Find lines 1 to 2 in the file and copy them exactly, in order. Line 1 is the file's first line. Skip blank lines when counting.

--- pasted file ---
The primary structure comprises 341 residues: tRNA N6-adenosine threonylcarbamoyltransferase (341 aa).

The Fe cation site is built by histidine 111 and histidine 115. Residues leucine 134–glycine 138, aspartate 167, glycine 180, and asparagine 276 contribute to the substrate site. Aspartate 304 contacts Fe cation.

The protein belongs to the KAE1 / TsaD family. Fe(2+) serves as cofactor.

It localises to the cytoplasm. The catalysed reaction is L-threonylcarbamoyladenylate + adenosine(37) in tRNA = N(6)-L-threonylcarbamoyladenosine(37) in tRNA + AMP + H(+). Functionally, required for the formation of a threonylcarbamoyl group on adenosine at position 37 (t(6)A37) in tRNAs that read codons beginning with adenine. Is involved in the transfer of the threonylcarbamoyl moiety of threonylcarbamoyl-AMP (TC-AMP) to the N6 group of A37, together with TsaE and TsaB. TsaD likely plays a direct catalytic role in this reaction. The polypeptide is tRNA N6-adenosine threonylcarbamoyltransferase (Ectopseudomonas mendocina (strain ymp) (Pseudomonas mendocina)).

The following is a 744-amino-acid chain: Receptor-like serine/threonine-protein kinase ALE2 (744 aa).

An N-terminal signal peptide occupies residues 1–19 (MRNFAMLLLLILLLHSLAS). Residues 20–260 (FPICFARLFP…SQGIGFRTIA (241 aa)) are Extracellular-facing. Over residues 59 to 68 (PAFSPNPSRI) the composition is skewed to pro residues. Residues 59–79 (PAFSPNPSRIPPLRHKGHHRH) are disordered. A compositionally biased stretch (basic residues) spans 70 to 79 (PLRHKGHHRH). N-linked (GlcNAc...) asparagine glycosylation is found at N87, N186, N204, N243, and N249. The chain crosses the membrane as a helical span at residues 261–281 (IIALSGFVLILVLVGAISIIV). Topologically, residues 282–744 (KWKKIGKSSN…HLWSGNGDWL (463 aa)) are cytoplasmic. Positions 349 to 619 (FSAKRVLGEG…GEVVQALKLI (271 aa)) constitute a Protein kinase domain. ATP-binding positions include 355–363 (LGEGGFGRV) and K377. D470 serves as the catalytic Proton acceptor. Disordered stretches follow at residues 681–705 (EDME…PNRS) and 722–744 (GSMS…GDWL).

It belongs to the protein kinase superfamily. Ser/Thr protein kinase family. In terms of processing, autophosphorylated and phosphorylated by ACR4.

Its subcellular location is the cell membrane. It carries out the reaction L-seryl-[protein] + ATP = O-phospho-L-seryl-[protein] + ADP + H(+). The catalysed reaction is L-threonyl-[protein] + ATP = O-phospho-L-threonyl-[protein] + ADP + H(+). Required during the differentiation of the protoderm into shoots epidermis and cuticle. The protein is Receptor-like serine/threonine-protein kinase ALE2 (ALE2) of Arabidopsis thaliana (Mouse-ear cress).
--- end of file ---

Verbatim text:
The primary structure comprises 341 residues: tRNA N6-adenosine threonylcarbamoyltransferase (341 aa).

The Fe cation site is built by histidine 111 and histidine 115. Residues leucine 134–glycine 138, aspartate 167, glycine 180, and asparagine 276 contribute to the substrate site. Aspartate 304 contacts Fe cation.